Purpose: An increasing role of arthroscopy as the definitive treatment for ankle instability has been reported, and assisted or all-arthroscopic techniques have been developed. However, treatment of chronic ankle instability with poor remnant ligament-tissue quality is still challenging. The aim of this study was to describe the technique and report the results of the arthroscopic ATFL all-inside repair with suture augmentation to treat patients with poor remnant ligament-tissue quality.
Methods: Fifteen patients [9 men and 6 women, median age 30 (19-47) years] with chronic ankle instability and poor remnant ligament-tissue quality were treated by arthroscopic means after failing non-operative management. Median follow-up was 18 (12-23) months. Through an arthroscopic all-inside technique, and using a suture passer and two knotless anchors, the ligament was repaired. Then, the anchor's residual suture limbs were not cut, but were recycled and used for augmentation of the ligament repair.
Results: Arthroscopic examination demonstrated an isolated anterior talofibular ligament (ATFL) injury with poor remnant ligament tissue in the 15 patients. All patients reported subjective improvement in their ankle instability after the arthroscopic all-inside ligaments repair and suture augmentation. The median AOFAS score increased from 66 (44-87) preoperatively to 100 (85-100) at the final follow-up.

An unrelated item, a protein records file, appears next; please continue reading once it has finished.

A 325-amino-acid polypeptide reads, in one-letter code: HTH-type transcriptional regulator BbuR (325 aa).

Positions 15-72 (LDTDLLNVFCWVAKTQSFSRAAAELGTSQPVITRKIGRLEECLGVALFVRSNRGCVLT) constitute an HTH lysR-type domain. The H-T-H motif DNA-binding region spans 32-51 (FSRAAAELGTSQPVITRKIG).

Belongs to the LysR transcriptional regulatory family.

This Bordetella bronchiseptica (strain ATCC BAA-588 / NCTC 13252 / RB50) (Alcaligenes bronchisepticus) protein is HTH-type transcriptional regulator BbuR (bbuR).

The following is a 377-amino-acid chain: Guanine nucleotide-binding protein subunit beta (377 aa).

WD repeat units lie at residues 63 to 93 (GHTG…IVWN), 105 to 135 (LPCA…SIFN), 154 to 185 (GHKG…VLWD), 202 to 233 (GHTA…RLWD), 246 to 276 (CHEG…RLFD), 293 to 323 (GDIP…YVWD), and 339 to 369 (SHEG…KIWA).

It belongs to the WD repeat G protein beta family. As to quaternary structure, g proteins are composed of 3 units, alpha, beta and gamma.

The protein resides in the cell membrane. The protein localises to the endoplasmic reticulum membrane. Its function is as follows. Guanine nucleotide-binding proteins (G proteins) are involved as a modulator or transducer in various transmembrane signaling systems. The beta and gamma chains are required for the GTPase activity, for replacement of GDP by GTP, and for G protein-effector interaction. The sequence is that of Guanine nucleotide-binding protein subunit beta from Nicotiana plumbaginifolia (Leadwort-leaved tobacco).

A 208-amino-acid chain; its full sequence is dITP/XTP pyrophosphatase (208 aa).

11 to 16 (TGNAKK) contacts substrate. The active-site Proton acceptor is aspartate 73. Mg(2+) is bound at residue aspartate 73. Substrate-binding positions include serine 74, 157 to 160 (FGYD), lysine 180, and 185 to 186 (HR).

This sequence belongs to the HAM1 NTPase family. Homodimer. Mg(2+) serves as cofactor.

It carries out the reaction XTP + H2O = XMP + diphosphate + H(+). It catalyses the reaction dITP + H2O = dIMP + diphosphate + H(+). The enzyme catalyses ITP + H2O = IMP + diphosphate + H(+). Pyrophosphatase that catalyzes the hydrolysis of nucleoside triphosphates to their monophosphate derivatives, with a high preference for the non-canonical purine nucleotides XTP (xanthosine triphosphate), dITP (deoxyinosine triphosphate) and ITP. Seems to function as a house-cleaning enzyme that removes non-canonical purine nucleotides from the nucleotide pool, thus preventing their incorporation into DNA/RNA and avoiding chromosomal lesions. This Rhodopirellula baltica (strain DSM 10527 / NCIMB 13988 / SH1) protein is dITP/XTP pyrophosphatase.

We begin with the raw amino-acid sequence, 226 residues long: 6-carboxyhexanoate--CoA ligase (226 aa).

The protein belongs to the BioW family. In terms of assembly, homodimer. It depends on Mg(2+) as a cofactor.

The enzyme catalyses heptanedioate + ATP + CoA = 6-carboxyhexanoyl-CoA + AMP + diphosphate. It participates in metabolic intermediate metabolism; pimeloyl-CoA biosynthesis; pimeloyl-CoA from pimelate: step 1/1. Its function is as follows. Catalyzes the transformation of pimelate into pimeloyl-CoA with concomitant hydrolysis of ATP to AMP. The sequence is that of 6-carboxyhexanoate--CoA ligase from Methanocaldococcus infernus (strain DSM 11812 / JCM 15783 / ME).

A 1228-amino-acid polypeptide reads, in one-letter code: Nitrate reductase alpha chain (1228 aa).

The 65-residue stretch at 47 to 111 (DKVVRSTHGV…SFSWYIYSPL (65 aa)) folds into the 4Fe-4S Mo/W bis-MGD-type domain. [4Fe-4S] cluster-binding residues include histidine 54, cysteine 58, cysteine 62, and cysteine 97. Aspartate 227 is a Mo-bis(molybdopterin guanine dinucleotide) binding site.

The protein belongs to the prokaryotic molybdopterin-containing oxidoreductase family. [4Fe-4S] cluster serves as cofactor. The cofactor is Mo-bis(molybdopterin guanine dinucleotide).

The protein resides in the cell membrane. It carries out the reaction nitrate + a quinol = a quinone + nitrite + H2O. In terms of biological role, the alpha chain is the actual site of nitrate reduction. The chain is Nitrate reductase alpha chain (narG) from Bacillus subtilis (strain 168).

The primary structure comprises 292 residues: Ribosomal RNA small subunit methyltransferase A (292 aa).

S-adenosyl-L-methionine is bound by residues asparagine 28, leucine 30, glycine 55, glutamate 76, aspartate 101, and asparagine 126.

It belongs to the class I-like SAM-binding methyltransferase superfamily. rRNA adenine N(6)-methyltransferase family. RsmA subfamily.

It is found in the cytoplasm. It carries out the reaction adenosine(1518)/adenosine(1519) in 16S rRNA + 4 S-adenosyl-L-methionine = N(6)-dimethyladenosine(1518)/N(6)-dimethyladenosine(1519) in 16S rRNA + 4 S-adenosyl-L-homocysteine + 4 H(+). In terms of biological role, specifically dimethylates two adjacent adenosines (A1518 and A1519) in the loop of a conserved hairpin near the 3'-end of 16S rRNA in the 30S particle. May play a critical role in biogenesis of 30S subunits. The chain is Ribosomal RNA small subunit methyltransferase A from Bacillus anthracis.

Conclusion: Chronic ankle instability with poor remnant ligament-tissue quality can be successfully treated by an arthroscopic all-inside repair and suture augmentation of the ligament. The clinical relevance of the study is the description of the first arthroscopic all-inside anatomic ATFL repair with suture augmentation that offers the benefit of maintaining the native ligament while reinforcing the repair, especially in patients with poor remnant ligament-tissue quality.
Level of evidence: IV, retrospective case series.
Keywords: Ankle arthroscopy; Anterior talofibular ligament; Chronic ankle instability; Ligament repair; Treatment.